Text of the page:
insolation (different from insulation) determines the seasons.
Plants exist to photosynthesize (produce). Plants photosynthesize using energy from sunlight. Therefore, whenever gardening is the subject matter, seasons will always be a major consideration.
Change in temperature. Last week we have experienced a significant drop in temperature. Fall comes as the long awaited relief from the hot summer temperatures. Warm temperatures will still be around for a while (here in California) but the maximum temperatures will occur in shorter periods resulting in less stress for the plants. Water loss through evaporation and transpiration will also be reduced. It is wise to adjust irrigation schedule at this time.
Change in Daylength or Photoperiod. Photoperiod is the length of time, expressed in hours, when plants are exposed to sunlight during a 24-hour period. Around summer solstice days can be as long as 15 hours (14 hours and 49 minutes) and from there they get shorter everyday until they are as short as 9 hours and 30 minutes at winter solstice. By fall, the change is significant enough that the plants will begin to respond. Photoperiod affects some of the processes in plant growth including germination, flowering, tuberization, and abscission. Plants are sometimes classified as either short-day, long-day, or day-neutral depending on the daylength that is required to initiate their flowering.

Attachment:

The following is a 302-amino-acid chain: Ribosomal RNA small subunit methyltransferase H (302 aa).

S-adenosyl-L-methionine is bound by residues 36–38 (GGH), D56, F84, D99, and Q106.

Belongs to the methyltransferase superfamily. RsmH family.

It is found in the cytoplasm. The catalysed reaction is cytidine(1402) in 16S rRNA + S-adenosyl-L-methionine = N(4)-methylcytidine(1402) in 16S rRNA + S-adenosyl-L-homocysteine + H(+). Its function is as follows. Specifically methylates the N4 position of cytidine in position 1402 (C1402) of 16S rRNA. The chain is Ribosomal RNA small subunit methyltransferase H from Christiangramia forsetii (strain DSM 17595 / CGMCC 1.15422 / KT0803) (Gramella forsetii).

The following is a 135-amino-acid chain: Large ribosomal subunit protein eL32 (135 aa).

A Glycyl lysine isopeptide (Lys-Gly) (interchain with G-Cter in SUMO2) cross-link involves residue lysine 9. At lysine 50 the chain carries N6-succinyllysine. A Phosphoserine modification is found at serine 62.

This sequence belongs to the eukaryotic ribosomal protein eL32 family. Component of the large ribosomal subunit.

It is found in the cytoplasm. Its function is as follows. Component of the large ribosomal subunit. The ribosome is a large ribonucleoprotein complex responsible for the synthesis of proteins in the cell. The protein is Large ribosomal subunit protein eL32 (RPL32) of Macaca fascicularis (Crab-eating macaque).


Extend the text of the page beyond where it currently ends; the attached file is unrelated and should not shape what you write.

Did You Know?
In the Philippines (where I grew up), there are only two seasons in a year: the wet season and the dry season. Although rains come throughout the year, some months are a lot wetter than some. Throughout the year temperatures are always high because the Philippines lies very close to the equator and gets almost the same insolation throughout the year.